When I think of the word “sustainability,” I imagine lasting value based on reliability, efficiency, dependability, availability, affordability, and consistency — factors treasured by all manufacturers in the electronics industry. Though many other words may also apply, in general, these characteristics not only assure a long lifecycle, but when taken into consideration at the earliest conception and design stages, they also raise the probability of having a successful product or service.
When it comes to sustainable products or services, some of the same principles that make for a long-term relationship also apply. In a very general sense, we already have a pretty good understanding about what it takes to sustain a relationship involving two human beings. Failure to sustain the relationship dissolves into a breakup. Sooner or later, every relationship has to be renewed, replaced, or abandoned altogether.
If sustainability is a function of specific, targeted efforts as in a human relationship, then identifying the efforts, securing the necessary cooperations, and having a measurable outcome are all paramount to success. If one has to put in more effort than is deemed worthwhile, then the overall effort will be halfhearted and unlikely to yield positive results. Furthermore, if more material and energy resources are required to keep a product alive than would be required to create a whole new product, there is little economic reason to sustain the old product.
One key to sustainability is lessening the material and energy overhead such that the product's value equals or exceeds the value of a brand new or replacement product. When we consider solar energy as a potential sustainable supply, we have to consider the efficiencies and the costs of, not just the solar panels, but the battery storage systems, maintenance, power routing, and other equipment. While it is true that the sun's energy is free, harvesting it is relatively expensive and, watt for watt, still costs more than other common, unsustainable fuel sources.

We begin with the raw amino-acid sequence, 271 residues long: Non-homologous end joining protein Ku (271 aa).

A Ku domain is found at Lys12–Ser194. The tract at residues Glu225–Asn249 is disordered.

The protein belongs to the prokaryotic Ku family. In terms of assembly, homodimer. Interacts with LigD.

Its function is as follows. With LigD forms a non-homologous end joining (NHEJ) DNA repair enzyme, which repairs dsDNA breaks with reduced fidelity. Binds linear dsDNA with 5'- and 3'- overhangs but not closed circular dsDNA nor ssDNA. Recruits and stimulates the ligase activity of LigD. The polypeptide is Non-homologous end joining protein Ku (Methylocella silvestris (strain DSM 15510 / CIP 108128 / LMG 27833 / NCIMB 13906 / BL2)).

When the efficiencies and cost-savings surpass the alternatives, we will see vast sales and deployments of solar equipment. Notwithstanding, the people who will be able to fund this solar product manufacturing will most likely be the same people who now profit off of excessive prices for our current alternatives.
Sustainability does not only imply that a resource never runs out, but that the cost associated with harvesting and processing that resource into a finished product or service is cheaper than the unsustainable practice. People pay more for organic vegetables because of an understanding that better health for the consumer and the environment is real and verifiable. People will not make the same sacrifice for energy as long as the oil keeps flowing and their cars keep getting them to work every day.
It will be years — perhaps too many — before we will hear that solar energy is a viable alternative to fossil fuel in more than just a few target markets. However, with a diminishing and finite supply of fossil fuels, it is just a matter of time before solar and wind will be the cheapest energy sources on the planet. Personally, if I were the Earth, I would be looking forward to that day.